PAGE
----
William San has been involved in the performing arts since childhood. Twenty years on, he has become a familiar face in the local entertainment scene and his passion and enthusiasm remain as strong as ever. For health reasons, he took a break from television to try a stint as DJ for One FM and even guest starred in several movies. William thoroughly enjoys acting for the personal satisfaction he derives from putting on a different personality. As for his future plans, he honestly doesn’t have a clue, but has not ruled out the possibility of going into business. In this interview, Chivalrystyle.com tries to get inside the head of William San and find out what makes him tick.
You started off as a designer so what made you decide to break into the entertainment industry?
After graduating from high school, I wanted to work in the art industry, so I went to Hong Kong to study photography. When I returned to Malaysia I began considering fashion design instead because my cousin Sonny San was doing quite well in that industry – he’s the founder of the fashion brand Eclipse. As I foresaw a bright future ahead, I decided to work for his company.
My first job after graduation was in the the men’s apparel department. Basically, all I did was enlarge the clothing blueprints which were already designed and hand them over to tailors to produce a sample. If there was no work to be done, I would just sit at my station from nine to five. Although I loved design I lacked patience. I just couldn’t sit in the office all day long.
Later, I got to know a friend from the advertising industry. They were rushing a job, so I switched to become a fashion stylist. Not long afterwards, the company closed down.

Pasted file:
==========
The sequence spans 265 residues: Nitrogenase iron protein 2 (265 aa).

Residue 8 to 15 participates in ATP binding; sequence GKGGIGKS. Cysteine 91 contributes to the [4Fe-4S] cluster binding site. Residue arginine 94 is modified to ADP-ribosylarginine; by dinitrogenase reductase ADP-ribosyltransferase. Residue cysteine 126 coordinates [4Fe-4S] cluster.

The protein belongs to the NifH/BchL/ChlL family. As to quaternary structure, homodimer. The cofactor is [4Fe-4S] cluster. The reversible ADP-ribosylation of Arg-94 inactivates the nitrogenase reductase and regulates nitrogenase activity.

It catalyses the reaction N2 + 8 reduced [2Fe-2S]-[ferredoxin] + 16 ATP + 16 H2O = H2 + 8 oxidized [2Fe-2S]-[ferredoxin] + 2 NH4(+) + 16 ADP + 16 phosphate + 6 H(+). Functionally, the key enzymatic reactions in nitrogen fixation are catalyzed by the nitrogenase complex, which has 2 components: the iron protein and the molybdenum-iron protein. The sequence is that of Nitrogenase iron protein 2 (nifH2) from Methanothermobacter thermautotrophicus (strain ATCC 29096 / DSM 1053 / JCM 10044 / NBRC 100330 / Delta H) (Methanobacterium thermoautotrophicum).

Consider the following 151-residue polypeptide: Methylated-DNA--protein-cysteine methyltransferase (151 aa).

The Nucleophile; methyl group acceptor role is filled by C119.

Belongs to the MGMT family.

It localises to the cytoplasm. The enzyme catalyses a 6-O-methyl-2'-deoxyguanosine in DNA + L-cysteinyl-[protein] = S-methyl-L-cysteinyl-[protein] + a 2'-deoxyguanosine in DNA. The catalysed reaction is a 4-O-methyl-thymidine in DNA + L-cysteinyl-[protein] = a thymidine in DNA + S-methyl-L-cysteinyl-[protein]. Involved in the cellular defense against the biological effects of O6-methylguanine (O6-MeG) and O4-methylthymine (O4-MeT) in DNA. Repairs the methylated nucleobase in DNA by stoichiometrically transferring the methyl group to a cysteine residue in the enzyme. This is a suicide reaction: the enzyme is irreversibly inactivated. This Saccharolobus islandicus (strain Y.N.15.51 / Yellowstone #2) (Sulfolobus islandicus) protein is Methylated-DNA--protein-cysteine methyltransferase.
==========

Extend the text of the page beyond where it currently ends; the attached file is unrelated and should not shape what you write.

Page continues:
Then, I met another friend, a local drama image consultant. He told me that a TV station was hiring actors and that I should go for an audition. I was selected and that kick-started my acting career. So in 1996 I began acting in dramas. In 1999, I got the chance to shoot television commercials and even tried some modelling.
How did you get into radio?
Three years ago, One FM ran a programme called Happy Hour to search for new DJs. I love to talk so they approached me and felt that I could do the job well. At that time, filming for dramas always ended late at night and sometimes I would doze off even before shooting was over.
I remember a time when I was hosting the show Morning Kaki. For three consecutive days I went without sleep. I really wanted to go home or check into a hotel just to get some sleep because the following day I needed to go back to work.
One night, I even suffered a memory lapse. I was driving home from the office and everything seemed fine but when I reached home and saw my dog, I just couldn’t recall how I made my way back.
My doctor told me my condition was serious – I was physically and mentally exhausted. Moreover, I wasn’t getting any younger, and as such, unable to keep on staying up late.
Fortunately, One FM gave me this opportunity to take a break which I gladly accepted. I had to change my routine, as my new working hours were from 12:00 noon to 8:00 pm. At first it was difficult for me to adapt to this new routine and it did make me feel ill at ease because for years I have been my own boss. It took me almost two years to get used to the new routine.
As you can see, I was completely thrown out of my comfort zone and had to face new challenges. No longer could I also tap on all of my previous work experience. But for the sake of my health and job security, I knew I had to at least try it out and see if it worked. No, I don’t regret my decision at all or all the risks I had to take. After all, if I hadn’t given it a go, I would have remained an actor all my life.
You’ve acted in some local movies. Do you wish to be more involved in this industry?
Since making my debut, I have starred in about 50 dramas…I’ve been to almost everywhere in Malaysia and I’ve played many different characters. I must thank ntv7 for giving me a lot of opportunities and for occasionally letting me take a break from acting so that I can be a DJ in a radio station.